5.6.2 pKₐ

pKₐ

• The range of values of Ka is very large and for weak acids, the values themselves are very small numbers

Table of Ka values • For this reason it is easier to work with another term called pKa
• The pKa  is the negative log of the Ka value, so the concept is analogous to converting [H+] into pH values

pKa = -logKa

• Looking at the pKa values for the same acids:

Table of pKvalues • The range of pKa values for most weak acids lies between 3 and 7

Worked Example

Finding Ka and pKa

At 298 K, a solution of 0.100 mol dm-3 ethanoic acid has a hydrogen ion concentration of 1.32 x 10-3 mol dm-3.

Calculate the Ka & pKa of the acid.

Step 1: Write down the equation for the partial dissociation of ethanoic acid

CH3COOH (aq) ⇌ H+ (aq) + CH3COO (aq)

Step 2: Write down the equilibrium expression to find Ka Step 3: Simplify the expression

The ratio of H+ to CH3COO is 1:1

The concentration of H+ and CH3COO is, therefore, the same

The equilibrium expression can be simplified to: Kₐ from pH

How are Ka values found?

• If we neutralise a weak acid with a strong base such sodium hydroxide the equation for the reaction is:

HA (aq) + NaOH (aq) → NaA (aq) + H2O (l)

HA (aq) + OH (aq) → A(aq) + H2O (l)

• When half of the acid has been neutralised the concentration of [HA] is equal to the concentration of [A]
• Since the acid is poorly dissociated it is assumed all the Acomes from the product rather than HA dissociating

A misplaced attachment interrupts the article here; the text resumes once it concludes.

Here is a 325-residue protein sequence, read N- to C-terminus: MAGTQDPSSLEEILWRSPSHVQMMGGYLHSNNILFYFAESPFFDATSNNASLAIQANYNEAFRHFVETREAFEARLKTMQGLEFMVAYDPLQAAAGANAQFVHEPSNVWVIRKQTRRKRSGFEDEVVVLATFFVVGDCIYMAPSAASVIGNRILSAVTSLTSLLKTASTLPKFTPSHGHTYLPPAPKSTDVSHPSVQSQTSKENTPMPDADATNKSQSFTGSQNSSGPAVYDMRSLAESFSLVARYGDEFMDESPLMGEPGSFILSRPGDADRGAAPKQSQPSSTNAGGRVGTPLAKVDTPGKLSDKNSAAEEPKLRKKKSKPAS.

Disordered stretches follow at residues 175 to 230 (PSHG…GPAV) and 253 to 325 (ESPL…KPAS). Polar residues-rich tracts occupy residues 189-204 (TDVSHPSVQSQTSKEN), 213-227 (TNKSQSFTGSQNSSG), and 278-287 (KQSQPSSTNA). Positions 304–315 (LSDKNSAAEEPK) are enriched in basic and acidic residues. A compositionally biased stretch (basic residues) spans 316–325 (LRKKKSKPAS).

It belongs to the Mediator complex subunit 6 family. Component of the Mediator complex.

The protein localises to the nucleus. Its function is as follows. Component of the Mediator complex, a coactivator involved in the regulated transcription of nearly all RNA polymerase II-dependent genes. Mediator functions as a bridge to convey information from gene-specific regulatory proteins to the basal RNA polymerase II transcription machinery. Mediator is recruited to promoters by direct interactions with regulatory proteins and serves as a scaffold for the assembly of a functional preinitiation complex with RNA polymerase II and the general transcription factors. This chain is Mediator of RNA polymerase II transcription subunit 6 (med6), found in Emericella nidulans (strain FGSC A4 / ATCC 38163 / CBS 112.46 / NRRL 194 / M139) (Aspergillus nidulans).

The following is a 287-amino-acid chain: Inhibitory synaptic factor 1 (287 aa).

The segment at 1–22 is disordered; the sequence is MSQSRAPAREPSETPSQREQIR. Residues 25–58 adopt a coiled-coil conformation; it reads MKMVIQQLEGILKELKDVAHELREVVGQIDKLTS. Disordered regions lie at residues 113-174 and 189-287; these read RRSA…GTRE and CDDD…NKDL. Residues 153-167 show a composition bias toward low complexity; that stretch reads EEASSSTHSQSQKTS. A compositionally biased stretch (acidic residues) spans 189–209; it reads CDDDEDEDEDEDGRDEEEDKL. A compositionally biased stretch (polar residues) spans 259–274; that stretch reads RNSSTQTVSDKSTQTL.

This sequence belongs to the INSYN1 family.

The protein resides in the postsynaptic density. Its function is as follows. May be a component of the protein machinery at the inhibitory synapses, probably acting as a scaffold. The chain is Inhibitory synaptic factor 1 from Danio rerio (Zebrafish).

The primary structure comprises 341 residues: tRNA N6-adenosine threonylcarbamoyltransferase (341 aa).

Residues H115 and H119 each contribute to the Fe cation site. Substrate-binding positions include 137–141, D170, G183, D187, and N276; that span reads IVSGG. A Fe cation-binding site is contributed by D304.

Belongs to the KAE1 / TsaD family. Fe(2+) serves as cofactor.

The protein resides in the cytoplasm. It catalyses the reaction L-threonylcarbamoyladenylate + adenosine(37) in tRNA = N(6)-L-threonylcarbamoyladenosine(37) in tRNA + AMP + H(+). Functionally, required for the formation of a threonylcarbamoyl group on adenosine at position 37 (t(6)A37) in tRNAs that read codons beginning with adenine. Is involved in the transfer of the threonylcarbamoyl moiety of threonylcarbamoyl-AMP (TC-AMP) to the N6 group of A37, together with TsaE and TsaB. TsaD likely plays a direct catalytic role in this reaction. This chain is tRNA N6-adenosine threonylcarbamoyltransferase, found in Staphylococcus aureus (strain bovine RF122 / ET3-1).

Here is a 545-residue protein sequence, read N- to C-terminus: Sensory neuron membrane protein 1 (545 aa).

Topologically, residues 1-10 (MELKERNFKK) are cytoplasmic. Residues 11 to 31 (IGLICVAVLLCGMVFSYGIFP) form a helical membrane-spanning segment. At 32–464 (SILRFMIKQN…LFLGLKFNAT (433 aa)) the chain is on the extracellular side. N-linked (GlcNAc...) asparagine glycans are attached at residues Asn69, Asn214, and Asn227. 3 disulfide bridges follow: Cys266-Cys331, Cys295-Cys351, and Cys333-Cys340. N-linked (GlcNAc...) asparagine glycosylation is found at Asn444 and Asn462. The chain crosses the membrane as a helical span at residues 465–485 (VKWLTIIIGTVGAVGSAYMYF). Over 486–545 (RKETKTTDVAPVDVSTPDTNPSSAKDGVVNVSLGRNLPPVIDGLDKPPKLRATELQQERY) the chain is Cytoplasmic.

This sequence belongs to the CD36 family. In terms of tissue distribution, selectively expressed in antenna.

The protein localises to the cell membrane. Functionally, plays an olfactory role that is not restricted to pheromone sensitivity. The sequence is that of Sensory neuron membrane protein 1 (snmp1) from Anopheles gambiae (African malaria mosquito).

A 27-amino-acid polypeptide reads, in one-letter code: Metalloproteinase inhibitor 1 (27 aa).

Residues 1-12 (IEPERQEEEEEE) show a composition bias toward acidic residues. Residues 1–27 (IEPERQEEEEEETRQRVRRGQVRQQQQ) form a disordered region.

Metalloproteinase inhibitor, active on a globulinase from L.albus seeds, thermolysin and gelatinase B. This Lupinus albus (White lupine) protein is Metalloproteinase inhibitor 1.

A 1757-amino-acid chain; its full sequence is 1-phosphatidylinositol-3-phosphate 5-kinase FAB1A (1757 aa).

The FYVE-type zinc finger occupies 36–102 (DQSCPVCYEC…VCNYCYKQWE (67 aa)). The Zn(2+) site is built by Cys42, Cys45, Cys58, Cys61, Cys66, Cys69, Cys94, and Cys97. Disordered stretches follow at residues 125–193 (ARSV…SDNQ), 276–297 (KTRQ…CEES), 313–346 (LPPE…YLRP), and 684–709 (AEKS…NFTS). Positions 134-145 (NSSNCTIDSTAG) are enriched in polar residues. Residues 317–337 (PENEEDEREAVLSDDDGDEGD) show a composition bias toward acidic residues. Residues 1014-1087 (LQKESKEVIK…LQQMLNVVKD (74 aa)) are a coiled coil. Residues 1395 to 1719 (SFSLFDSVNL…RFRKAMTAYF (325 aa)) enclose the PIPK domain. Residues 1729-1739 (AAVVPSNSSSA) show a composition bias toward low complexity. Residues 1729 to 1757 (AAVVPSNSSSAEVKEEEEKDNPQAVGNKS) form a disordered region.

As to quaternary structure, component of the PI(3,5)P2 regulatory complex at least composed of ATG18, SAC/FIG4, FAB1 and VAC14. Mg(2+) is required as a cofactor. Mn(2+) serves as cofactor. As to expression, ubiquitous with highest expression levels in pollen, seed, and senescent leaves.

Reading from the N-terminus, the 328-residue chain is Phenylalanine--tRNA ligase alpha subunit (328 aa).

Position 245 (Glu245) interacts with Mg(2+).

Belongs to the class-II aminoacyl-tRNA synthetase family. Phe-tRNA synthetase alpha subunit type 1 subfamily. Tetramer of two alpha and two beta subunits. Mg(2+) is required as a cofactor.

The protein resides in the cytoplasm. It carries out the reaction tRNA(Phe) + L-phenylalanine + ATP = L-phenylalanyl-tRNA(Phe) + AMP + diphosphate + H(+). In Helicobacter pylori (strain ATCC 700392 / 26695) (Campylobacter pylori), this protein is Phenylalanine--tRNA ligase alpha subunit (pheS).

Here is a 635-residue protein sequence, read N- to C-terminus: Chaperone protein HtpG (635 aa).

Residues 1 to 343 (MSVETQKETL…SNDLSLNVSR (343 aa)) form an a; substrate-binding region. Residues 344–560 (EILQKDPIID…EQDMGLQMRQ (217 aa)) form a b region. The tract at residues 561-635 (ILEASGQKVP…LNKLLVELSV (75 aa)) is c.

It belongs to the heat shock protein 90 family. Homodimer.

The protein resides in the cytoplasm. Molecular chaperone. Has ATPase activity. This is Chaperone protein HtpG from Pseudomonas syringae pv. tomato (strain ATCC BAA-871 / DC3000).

• This simplifies the expression to • In practice, to find Ka the pH of a weak acid is measured as it is neutralised by a strong base and a graph is plotted for pH versus volume of base added
• This type of graph is known as a pH titration curve
• A vertical tie-line is drawn to the curve at half the volume of base needed for neutralisation
• At this point  pKa = pH, so by reading off the pH value from the y-axis, you find the Ka of the acid Finding the Ka of a weak acid from a pH titration curve

Exam Tip

You can regard the symbol p as meaning -log10 of a value. You don’t need to include the 10 as ‘log’ means log base 10. If a natural logarithm (base e) is required it is given the symbol ln.

Other uses of p include pOH and pKw . The latter gives a useful shortcut in problem solving:

Kw = [H+][OH] = 1.00 x 10-14 mol2 dm-6 at 298 K

–logKw = –log[H+] + (-log[OH]) = -log(1.00 x 10-14)

pKw = pH + pOH = 14.00

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